Brief reviews of Elegy Owed by Bob Hicok, Space, in Chains by Laura Kasischke, and Tryst by Angie Estes.
Bob Hicok’s Elegy Owed
I really like Hicok’s sensibility in this new collection, the diction mix, the word play, the self-consciousness, and the honesty that holds it all together. Many of the poems have sentences that run on a long time, over many lines (or the entire poem is one sentence) and the best of them unspool through subject after subject, turning sometimes on word play, sometimes on dark humor, sometimes on metaphor, loose in the sense athletes or musicians talk about being loose when they’re at their best. The poems are asking themselves (but not so much answering) about life, death, loss, people in a straightforward way that’s personal but not Confessional. I will say I think it would have been a much stronger collection with fewer poems — when they’re good, they’re so good that maybe 1/3 just feels like filler. But the other 2/3 are great.
- “Sunny, infinite chance of rain” (“It’s about to rain, not in the poem but in the thinking / that led to the poem”)
- “Missing” (“I look forward to your tracks in snow / walking on their own down the mountain / while I think of you at the window / as someone who just hasn’t called in a while”)
- “Circles in the sky” (“Dead things here / get a fan club / of vultures. It’s cunning / to watch the sky admit / it wants to eat”)
- “Elegy Ode” (“and you say things or just stand there / helping your clothes not fall down, I’ve no clue / why mind-reading never caught on, I would page / after page of you and dog-ear and marginalia”)
- “A poem that wanted to be a letter but didn’t know how” (“with three deaths / on my mind, of who / who cares, the only difference / between my dead and yours / is everything”)
- “To speak somewhat figuratively for S.” (“Still, she wanted to die and I wanted / to be with her, so we went up into the winds / people don’t realize are in love with tall buildings”)
- “Knockturn” (“Tiptoeing through the grass / not to wake the grass, sheet music / for the laments all over the field / like wings of moonlight”)
Laura Kasischke Space in Chains
This 2011 collection is kind of a split personality, or an example of the fine line certain techniques walk between good and awful. The poems which have some sort of frame (form or subject) within which to focus are quite good, “Landscape with one of the earthworm’s ten hearts” or “Pain pill” or “The Pleasure Center,” but the rest are what I call Abstract Confessionalism and they’re pretty terrible, overwrought and uninteresting. The disconnected images in any of most of these poems could be swapped around without changing any of the poems much at all. “Bright splash of blood on the kitchen / floor. Astonishing / red. (All / that brightness inside me?)” — “War rolls down the side of the Mountain of Grief so peacefully” — “The gods of old Greece / have been reduced to this / disease, stuffed / into a dusty cupboard / in a kitchen full of shit.”
This is Kasischke’s 9th book of poetry and she has written 8 novels too, and it seems, as sometimes happens with prolific writers, that this later collection might have lacked the sort of scrutiny and care that early proving-yourself efforts get, and the result is a book full of poems that really shouldn’t have won awards.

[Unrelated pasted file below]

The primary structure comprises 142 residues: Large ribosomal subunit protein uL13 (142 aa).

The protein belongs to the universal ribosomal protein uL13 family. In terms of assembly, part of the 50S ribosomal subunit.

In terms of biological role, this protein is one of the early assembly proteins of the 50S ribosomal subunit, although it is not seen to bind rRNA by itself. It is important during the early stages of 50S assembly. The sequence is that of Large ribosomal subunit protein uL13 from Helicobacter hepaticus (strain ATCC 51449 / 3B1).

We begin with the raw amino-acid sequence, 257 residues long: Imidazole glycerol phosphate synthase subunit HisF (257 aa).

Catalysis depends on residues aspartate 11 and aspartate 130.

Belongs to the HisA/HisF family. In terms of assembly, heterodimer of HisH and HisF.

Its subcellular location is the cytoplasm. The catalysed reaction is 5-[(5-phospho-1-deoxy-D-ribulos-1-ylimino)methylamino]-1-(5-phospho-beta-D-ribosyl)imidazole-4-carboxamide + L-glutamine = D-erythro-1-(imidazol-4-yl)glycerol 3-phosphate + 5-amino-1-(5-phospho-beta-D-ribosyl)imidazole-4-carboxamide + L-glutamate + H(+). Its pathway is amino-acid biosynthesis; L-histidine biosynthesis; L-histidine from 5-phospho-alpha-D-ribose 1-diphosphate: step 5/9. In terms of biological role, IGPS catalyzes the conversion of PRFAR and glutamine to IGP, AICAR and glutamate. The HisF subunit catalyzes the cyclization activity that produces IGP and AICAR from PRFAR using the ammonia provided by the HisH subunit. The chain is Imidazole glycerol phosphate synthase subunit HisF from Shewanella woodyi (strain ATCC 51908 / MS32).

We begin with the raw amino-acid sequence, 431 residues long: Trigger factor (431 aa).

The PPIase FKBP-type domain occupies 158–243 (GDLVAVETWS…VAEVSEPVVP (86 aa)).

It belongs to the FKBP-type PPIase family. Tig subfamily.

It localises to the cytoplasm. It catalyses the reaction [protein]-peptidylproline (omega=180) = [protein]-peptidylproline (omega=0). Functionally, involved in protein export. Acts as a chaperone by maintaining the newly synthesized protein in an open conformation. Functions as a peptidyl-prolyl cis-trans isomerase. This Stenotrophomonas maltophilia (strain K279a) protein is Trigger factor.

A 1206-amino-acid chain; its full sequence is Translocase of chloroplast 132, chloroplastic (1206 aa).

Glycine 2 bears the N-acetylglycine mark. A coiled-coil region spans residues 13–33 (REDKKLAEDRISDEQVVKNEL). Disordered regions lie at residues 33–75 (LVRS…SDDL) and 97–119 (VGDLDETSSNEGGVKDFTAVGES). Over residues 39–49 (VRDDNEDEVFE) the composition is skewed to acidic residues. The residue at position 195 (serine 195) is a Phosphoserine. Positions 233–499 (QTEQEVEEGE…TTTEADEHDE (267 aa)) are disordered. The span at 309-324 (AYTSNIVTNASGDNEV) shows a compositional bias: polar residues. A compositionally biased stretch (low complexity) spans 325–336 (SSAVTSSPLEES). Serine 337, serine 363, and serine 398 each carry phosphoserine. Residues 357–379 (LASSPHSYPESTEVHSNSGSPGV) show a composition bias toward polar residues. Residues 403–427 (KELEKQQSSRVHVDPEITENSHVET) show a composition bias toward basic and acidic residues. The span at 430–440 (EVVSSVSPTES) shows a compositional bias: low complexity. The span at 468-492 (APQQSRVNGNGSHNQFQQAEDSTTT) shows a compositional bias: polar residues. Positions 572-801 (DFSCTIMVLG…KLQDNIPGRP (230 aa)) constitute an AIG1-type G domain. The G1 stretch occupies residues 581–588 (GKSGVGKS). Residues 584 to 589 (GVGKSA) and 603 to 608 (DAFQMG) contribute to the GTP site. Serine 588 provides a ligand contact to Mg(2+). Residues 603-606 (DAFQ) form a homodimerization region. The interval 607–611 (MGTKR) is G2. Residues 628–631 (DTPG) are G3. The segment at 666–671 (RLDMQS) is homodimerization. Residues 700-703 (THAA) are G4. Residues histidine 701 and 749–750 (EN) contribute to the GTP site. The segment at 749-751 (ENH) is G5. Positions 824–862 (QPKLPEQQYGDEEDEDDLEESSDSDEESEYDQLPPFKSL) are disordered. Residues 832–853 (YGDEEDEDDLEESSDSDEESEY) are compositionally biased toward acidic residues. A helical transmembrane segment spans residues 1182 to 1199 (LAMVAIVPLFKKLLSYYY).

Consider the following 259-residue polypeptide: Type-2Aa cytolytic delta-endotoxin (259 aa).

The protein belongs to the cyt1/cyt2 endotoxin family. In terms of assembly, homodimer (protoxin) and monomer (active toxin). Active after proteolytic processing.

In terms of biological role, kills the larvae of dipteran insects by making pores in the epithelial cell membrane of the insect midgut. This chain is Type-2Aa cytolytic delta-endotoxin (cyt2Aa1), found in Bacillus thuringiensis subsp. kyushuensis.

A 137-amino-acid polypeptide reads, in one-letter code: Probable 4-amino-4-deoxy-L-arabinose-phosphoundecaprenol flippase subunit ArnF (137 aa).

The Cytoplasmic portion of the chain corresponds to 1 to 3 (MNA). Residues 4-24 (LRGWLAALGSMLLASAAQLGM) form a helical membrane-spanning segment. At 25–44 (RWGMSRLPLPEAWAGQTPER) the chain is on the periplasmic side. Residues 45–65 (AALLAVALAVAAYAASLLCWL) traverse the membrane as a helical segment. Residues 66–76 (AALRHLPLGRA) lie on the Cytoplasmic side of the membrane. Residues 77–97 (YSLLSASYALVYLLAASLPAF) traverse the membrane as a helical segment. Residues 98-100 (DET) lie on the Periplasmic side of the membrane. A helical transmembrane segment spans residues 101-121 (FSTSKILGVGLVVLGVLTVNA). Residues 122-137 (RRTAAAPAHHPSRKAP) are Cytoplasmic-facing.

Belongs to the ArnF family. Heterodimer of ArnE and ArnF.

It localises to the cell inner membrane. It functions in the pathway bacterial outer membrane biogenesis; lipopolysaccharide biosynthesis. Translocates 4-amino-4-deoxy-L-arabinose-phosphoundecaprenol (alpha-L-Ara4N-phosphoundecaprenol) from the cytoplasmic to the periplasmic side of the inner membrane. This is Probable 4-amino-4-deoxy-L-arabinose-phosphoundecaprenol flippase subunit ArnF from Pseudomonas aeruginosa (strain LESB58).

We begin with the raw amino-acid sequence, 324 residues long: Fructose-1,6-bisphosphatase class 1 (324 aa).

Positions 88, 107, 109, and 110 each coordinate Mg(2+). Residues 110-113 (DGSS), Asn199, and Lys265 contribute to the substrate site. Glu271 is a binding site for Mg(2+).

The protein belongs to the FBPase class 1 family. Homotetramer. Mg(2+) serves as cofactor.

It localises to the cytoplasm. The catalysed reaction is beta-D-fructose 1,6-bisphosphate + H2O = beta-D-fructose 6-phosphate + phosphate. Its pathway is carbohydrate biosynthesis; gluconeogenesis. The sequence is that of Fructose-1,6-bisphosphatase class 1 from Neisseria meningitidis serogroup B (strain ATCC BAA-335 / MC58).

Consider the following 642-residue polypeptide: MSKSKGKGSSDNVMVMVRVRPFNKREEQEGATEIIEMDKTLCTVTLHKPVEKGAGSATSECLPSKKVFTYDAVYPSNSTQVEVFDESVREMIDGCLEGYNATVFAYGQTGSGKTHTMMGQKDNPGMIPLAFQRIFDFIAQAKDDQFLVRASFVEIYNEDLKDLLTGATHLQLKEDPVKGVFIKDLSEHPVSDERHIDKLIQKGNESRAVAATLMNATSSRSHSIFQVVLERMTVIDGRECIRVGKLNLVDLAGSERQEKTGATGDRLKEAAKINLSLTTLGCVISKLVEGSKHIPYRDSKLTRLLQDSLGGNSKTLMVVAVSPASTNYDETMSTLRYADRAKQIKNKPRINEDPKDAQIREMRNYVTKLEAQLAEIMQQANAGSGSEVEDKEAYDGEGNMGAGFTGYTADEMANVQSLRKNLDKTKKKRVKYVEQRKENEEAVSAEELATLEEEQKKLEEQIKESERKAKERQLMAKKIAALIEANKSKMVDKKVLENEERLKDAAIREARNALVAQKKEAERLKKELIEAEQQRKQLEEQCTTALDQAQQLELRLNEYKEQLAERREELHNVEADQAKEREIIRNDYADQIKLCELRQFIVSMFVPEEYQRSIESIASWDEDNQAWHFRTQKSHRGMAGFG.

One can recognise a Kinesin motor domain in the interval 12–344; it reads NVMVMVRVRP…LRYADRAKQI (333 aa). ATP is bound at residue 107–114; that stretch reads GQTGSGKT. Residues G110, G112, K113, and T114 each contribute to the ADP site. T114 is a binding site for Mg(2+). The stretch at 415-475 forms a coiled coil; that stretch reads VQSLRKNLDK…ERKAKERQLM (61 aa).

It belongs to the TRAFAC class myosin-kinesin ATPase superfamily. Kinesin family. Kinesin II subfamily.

Angie Estes Tryst
This 2010 collection (which was a finalist for the Pulitzer) is full of vividly intellectual poems which are even harder than most poems to say what they’re “about.” Even the poems that center around a definable subject and stay in its orbit bring in satellites and debris and falling meteors and spaceships from all over the universe, but they are held together as if, to extend the universe metaphor, by those laws of particle physics or whatever that people smarter than me understand. Estes is one of those poets whose poems often appear to have started with an interesting fact or archaic quote, but they never just stay with “here’s this interesting thing” — they move like my gradeschool memory of the explanation of the motion of ocean waves, a huge circling around underneath you don’t see evidence of until the seafloor rises enough to make them start to crest at the top. And as such, sometimes I feel like the poems are making an argument I can’t quite get, but they’re not discouraging, I want to come back again to try to learn them.
- “Against Bees” (“never seeing / the light, like the eyes / of Achilles Rizzoli’s mother, / which Rizzoli kept trying / to open at her funeral / now that she had become the cathedral / he drew her to be”)
- “Heart” (“Where I / come from, we don’t eat the bodies / of our dead, although my mother / always said It takes two / to tangle“)
- “Curio” (“because God gives / everything, especially weather, / which in the town of Cognac is called / angels’ drink, for the 25,000 bottles / of cognac that evaporate each day / into the sky above the city / as the city walls darken / with the patina of fumes”)
- “Take Cover” (“and couvre feu, cover the fire / because when the bell sounds, it means / curfew, it is mellow-drama, facsimile / of a tryst, trusted / meeting place, waiting / like a shelter or decoy, duck blind / with the perfect vision / of the Venetian blind”)